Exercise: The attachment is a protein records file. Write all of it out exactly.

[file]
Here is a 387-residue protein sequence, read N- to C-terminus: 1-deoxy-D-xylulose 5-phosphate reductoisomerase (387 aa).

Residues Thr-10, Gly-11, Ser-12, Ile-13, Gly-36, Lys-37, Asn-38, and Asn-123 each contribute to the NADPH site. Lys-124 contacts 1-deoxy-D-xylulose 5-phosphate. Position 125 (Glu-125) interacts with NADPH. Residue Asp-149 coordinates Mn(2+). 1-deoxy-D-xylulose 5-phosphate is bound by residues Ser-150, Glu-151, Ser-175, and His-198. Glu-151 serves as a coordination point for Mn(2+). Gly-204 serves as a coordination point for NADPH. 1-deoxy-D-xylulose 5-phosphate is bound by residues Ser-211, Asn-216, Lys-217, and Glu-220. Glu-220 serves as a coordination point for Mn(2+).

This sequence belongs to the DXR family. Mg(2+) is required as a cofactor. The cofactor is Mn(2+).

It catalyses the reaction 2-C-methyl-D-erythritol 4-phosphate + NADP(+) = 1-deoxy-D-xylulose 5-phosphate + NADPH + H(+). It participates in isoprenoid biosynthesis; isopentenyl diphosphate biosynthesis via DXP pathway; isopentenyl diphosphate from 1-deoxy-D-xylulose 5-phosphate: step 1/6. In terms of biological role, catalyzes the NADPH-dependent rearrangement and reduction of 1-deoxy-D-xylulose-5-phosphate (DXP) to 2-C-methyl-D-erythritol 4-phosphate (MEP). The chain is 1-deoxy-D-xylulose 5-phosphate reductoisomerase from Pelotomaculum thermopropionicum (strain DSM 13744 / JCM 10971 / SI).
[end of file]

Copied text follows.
Here is a 387-residue protein sequence, read N- to C-terminus: 1-deoxy-D-xylulose 5-phosphate reductoisomerase (387 aa).

Residues Thr-10, Gly-11, Ser-12, Ile-13, Gly-36, Lys-37, Asn-38, and Asn-123 each contribute to the NADPH site. Lys-124 contacts 1-deoxy-D-xylulose 5-phosphate. Position 125 (Glu-125) interacts with NADPH. Residue Asp-149 coordinates Mn(2+). 1-deoxy-D-xylulose 5-phosphate is bound by residues Ser-150, Glu-151, Ser-175, and His-198. Glu-151 serves as a coordination point for Mn(2+). Gly-204 serves as a coordination point for NADPH. 1-deoxy-D-xylulose 5-phosphate is bound by residues Ser-211, Asn-216, Lys-217, and Glu-220. Glu-220 serves as a coordination point for Mn(2+).

This sequence belongs to the DXR family. Mg(2+) is required as a cofactor. The cofactor is Mn(2+).

It catalyses the reaction 2-C-methyl-D-erythritol 4-phosphate + NADP(+) = 1-deoxy-D-xylulose 5-phosphate + NADPH + H(+). It participates in isoprenoid biosynthesis; isopentenyl diphosphate biosynthesis via DXP pathway; isopentenyl diphosphate from 1-deoxy-D-xylulose 5-phosphate: step 1/6. In terms of biological role, catalyzes the NADPH-dependent rearrangement and reduction of 1-deoxy-D-xylulose-5-phosphate (DXP) to 2-C-methyl-D-erythritol 4-phosphate (MEP). The chain is 1-deoxy-D-xylulose 5-phosphate reductoisomerase from Pelotomaculum thermopropionicum (strain DSM 13744 / JCM 10971 / SI).